Separation and divorce are two ways that legally married couples can choose to end their marriage while resolving issues like child custody, spousal support, and division of marital property and debts. Separation allows spouses to live apart without divorcing. Many couples choose legal separation instead of divorce for religious reasons, to maintain health insurance or social security benefits, or to settle issues before finalizing a divorce.
So what is the difference between legal separation and divorce, and how do you choose which is right for your situation? This help guide covers everything you need to know about separation versus divorce.
What is a legal separation?
A legal separation is a court order that mandates the rights and responsibilities of a married couple who want to live apart but stay legally married. It is an alternative to divorce that allows spouses to live separately while remaining married in the eyes of the law.
A legal separation is not the same as a divorce. While both legal separation and divorce end a couple’s cohabitation, a divorce completely dissolves the marriage, allowing both parties to remarry. A legal separation leaves the marriage legally intact and neither spouse can remarry.
Here are some key differences between a legal separation and divorce:
What are the differences between legal separation vs. divorce?
Legal separation is a court order recognizing that a married couple has chosen to live apart and addressing issues like child custody, spousal support, and division of assets and debts. Legal separation does not legally end a marriage – couples remain legally married even when they live separately.
Divorce, or dissolution of marriage, completely ends a legal marriage. After a divorce, couples are no longer legally connected and can remarry. While legally separated couples remain married, divorce allows spouses to legally remarry.
Some key differences between legal separation and divorce include:
- Marital status – Legally separated spouses remain married, while divorced spouses are unmarried
- Property division – Separated couples divide assets and debts, while divorce equitably splits marital property
- Spousal support – Separation agreements can include spousal support, which continues after divorce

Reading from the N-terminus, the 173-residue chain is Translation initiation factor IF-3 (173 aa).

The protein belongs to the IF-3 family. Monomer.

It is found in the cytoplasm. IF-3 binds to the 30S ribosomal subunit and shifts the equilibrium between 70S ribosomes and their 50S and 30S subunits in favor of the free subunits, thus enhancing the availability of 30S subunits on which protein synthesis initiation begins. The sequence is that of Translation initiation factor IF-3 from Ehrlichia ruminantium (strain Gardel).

- Remarrying – Separated couples cannot remarry, but divorced spouses can marry again
- Waiting period – Most states require a separation period before allowing no-fault divorce
While there are critical differences, both legal separation and divorce allow couples to live apart, settle child custody and support, and divide marital property and debts. The main distinction is whether the marriage remains legally intact.
Legal Separation vs. Divorce: Similarities
While legal separation and divorce have important differences, they also share some key similarities:
- Both require filing papers in court and getting court approval on decisions like child custody, support, and division of assets and debts.
- The process for requesting spousal support and dividing property is very similar, if not identical, for both.
- Both allow the court to issue restraining orders and settle other legal matters while living separately before the marriage is formally dissolved.
- Legal separations and divorces follow similar eligibility rules – for example, meeting residency requirements in the state where the legal splitting up takes place.
- Both require following proper procedures for notification, filings, hearings, and final court orders to be legally binding.
So in many practical ways, obtaining a legal separation follows the same legal roadmap as filing for a divorce. The main difference is remaining legally married versus formally dissolving the marital relationship completely.
Why would you get a legal separation instead of a divorce?
There are a few reasons a married couple might choose a legal separation over a divorce:
1. Religious or Personal Beliefs
Some couples may not want to divorce for religious or deeply personal reasons, but still need to formalize a separation. Some religions discourage divorce but accept legal separation as an alternative.
2. Preserving Health Insurance Benefits
If one spouse gets health insurance through the other, a legal separation may allow them to keep that coverage. A divorce typically ends those benefits.